Approximately 10% of the gel is absorbed into the stratum corneum of the skin, which serves as a reservoir for the testosterone, allowing its slow release over several hours.[15] Testosterone levels peak in 16 to 22 hours, reaching steady state in 1 to 2 days,[19-21] and tending to remain stable thereafter. Levels return to baseline within 4 days of discontinuation.

    Compared with the patch, the gel rarely causes skin irritation. It also allows for greater flexibility of dosing than do other modalities, as it is available in variable doses and as a pump. Levels of DHT, however, seem to be significantly higher than those attained with patch use.[13] This is likely due to the fact that the gel covers a greater skin surface area than the patch, causing more testosterone to convert to DHT. PSA levels are elevated with gel use but remain within the normal range.[22,23]

    Oral Testosterone

    Alkylation of testosterone allows its escape from significant hepatic metabolism but also imparts risk for cholestasis, lipid disturbances, and hepatic adenoma, as well as other hepatic complications. Oral forms of testosterone, such as 17--methyltestosterone and fluoxymesterone, have been associated with a few reports of hepatotoxicity and are therefore not recommended.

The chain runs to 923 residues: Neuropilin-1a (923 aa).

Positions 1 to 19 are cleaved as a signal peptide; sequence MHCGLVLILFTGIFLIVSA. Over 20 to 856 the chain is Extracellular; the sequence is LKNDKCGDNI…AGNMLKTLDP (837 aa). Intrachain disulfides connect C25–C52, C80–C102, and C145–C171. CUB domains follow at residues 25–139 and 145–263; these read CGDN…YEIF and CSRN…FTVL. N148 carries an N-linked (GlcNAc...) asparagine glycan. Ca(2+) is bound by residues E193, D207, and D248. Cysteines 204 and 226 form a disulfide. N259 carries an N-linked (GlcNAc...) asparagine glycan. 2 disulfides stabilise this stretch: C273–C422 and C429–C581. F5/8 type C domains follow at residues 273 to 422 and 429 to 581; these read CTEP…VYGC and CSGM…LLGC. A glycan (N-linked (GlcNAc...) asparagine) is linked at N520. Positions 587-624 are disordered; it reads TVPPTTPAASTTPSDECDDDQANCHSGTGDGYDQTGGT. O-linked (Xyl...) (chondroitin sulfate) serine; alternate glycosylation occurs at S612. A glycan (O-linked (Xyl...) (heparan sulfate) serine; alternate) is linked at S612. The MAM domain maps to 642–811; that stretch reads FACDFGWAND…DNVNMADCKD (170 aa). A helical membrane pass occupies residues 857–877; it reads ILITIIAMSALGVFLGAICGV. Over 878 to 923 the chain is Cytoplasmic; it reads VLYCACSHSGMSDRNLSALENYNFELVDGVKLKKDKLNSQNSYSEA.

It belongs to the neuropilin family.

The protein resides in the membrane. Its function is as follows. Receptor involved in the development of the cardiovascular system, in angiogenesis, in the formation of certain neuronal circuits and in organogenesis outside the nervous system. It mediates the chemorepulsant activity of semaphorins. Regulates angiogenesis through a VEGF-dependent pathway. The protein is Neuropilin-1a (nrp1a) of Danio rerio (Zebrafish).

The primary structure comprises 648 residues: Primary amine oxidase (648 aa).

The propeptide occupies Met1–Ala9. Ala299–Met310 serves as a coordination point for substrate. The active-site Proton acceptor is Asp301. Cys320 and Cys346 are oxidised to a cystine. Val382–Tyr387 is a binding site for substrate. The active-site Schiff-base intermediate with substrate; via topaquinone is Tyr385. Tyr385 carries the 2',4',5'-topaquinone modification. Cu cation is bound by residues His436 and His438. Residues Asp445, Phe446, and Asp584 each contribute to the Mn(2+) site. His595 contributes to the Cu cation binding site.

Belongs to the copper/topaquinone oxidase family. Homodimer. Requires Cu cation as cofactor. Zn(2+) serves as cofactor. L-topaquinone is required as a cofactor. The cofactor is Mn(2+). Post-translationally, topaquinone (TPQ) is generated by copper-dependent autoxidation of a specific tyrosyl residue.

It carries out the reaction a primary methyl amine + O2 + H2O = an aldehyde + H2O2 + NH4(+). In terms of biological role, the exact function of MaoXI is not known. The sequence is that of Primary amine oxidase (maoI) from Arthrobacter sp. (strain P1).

Mesterolone, an oral DHT derivative, is rarely used because of its weak androgenicity. Testosterone undecanoate (TU) is an oral testosterone ester delivered by an oily vehicle that escapes hepatic metabolism through absorption into the lymphatics. It has been used in Europe for decades but was never approved for use in the United States. Its advantages include convenience of administration and a relatively safe profile, but its short half-life causes testosterone levels to fluctuate, necessitating multiple daily dosing.

    Novel Testosterone Therapy

    A long-acting intramuscular injection of the testosterone ester TU is currently undergoing phase III trial for approval in the United States. It has been approved for use in Europe. TU is the first injectable testosterone to be taken every 3 months. It maintains stable physiologic levels for 12 weeks[24] and appears to be well accepted.[25] Compared with TE, TU produces a more stable rise, modest maximal concentration, and gradual decline of testosterone, thereby minimizing the mood and libido fluctuations seen with TE (Figure 2).[1,25,26] As reviewed by Harle and colleagues,[26] its safety and tolerability profile is also favorable: Incidence and severity of common adverse effects are not greater than those associated with TE, and no serious adverse events have been noted.